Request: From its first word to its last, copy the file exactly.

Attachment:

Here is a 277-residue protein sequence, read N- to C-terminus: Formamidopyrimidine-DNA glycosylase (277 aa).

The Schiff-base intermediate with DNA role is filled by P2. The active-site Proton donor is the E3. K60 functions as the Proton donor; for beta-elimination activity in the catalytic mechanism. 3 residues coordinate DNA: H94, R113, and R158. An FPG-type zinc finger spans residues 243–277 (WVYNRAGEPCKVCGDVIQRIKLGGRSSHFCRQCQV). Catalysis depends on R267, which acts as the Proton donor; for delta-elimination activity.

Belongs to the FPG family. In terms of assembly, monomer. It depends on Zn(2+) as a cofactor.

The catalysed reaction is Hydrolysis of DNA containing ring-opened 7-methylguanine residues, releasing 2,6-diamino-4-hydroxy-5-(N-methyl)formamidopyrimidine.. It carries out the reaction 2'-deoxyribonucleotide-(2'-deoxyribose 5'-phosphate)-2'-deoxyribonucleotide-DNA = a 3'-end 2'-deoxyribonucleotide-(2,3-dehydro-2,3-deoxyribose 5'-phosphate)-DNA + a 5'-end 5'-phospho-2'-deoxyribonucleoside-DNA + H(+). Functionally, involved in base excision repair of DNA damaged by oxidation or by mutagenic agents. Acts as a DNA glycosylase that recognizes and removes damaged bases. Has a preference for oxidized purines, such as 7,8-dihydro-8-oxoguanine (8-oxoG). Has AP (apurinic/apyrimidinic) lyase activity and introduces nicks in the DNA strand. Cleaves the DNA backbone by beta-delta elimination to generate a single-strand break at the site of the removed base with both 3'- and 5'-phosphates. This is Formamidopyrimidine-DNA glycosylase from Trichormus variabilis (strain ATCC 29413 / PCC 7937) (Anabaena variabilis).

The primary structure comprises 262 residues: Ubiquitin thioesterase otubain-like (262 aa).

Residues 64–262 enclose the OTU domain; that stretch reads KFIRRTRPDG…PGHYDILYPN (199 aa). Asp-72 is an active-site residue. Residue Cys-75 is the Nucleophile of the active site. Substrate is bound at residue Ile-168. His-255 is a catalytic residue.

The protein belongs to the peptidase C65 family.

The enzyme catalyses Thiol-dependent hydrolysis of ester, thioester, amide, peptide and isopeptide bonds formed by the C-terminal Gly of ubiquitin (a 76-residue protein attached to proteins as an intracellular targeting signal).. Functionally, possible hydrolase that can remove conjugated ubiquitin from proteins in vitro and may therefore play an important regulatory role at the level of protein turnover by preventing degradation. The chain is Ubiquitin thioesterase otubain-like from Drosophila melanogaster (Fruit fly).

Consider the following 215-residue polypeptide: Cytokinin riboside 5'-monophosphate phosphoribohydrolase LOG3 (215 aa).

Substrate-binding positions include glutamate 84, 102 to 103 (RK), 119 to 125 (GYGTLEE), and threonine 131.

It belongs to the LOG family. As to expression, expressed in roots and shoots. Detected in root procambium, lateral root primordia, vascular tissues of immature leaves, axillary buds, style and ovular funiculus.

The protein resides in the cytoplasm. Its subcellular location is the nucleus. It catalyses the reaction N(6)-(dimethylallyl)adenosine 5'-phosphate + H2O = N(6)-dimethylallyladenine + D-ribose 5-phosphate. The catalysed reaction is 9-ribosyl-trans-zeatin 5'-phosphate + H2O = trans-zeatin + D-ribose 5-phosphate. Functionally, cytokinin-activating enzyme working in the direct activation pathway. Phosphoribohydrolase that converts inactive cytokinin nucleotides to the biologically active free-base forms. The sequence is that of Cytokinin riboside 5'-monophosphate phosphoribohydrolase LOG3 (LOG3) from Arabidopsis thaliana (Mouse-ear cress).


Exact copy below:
Here is a 277-residue protein sequence, read N- to C-terminus: Formamidopyrimidine-DNA glycosylase (277 aa).

The Schiff-base intermediate with DNA role is filled by P2. The active-site Proton donor is the E3. K60 functions as the Proton donor; for beta-elimination activity in the catalytic mechanism. 3 residues coordinate DNA: H94, R113, and R158. An FPG-type zinc finger spans residues 243–277 (WVYNRAGEPCKVCGDVIQRIKLGGRSSHFCRQCQV). Catalysis depends on R267, which acts as the Proton donor; for delta-elimination activity.

Belongs to the FPG family. In terms of assembly, monomer. It depends on Zn(2+) as a cofactor.

The catalysed reaction is Hydrolysis of DNA containing ring-opened 7-methylguanine residues, releasing 2,6-diamino-4-hydroxy-5-(N-methyl)formamidopyrimidine.. It carries out the reaction 2'-deoxyribonucleotide-(2'-deoxyribose 5'-phosphate)-2'-deoxyribonucleotide-DNA = a 3'-end 2'-deoxyribonucleotide-(2,3-dehydro-2,3-deoxyribose 5'-phosphate)-DNA + a 5'-end 5'-phospho-2'-deoxyribonucleoside-DNA + H(+). Functionally, involved in base excision repair of DNA damaged by oxidation or by mutagenic agents. Acts as a DNA glycosylase that recognizes and removes damaged bases. Has a preference for oxidized purines, such as 7,8-dihydro-8-oxoguanine (8-oxoG). Has AP (apurinic/apyrimidinic) lyase activity and introduces nicks in the DNA strand. Cleaves the DNA backbone by beta-delta elimination to generate a single-strand break at the site of the removed base with both 3'- and 5'-phosphates. This is Formamidopyrimidine-DNA glycosylase from Trichormus variabilis (strain ATCC 29413 / PCC 7937) (Anabaena variabilis).

The primary structure comprises 262 residues: Ubiquitin thioesterase otubain-like (262 aa).

Residues 64–262 enclose the OTU domain; that stretch reads KFIRRTRPDG…PGHYDILYPN (199 aa). Asp-72 is an active-site residue. Residue Cys-75 is the Nucleophile of the active site. Substrate is bound at residue Ile-168. His-255 is a catalytic residue.

The protein belongs to the peptidase C65 family.

The enzyme catalyses Thiol-dependent hydrolysis of ester, thioester, amide, peptide and isopeptide bonds formed by the C-terminal Gly of ubiquitin (a 76-residue protein attached to proteins as an intracellular targeting signal).. Functionally, possible hydrolase that can remove conjugated ubiquitin from proteins in vitro and may therefore play an important regulatory role at the level of protein turnover by preventing degradation. The chain is Ubiquitin thioesterase otubain-like from Drosophila melanogaster (Fruit fly).

Consider the following 215-residue polypeptide: Cytokinin riboside 5'-monophosphate phosphoribohydrolase LOG3 (215 aa).

Substrate-binding positions include glutamate 84, 102 to 103 (RK), 119 to 125 (GYGTLEE), and threonine 131.

It belongs to the LOG family. As to expression, expressed in roots and shoots. Detected in root procambium, lateral root primordia, vascular tissues of immature leaves, axillary buds, style and ovular funiculus.

The protein resides in the cytoplasm. Its subcellular location is the nucleus. It catalyses the reaction N(6)-(dimethylallyl)adenosine 5'-phosphate + H2O = N(6)-dimethylallyladenine + D-ribose 5-phosphate. The catalysed reaction is 9-ribosyl-trans-zeatin 5'-phosphate + H2O = trans-zeatin + D-ribose 5-phosphate. Functionally, cytokinin-activating enzyme working in the direct activation pathway. Phosphoribohydrolase that converts inactive cytokinin nucleotides to the biologically active free-base forms. The sequence is that of Cytokinin riboside 5'-monophosphate phosphoribohydrolase LOG3 (LOG3) from Arabidopsis thaliana (Mouse-ear cress).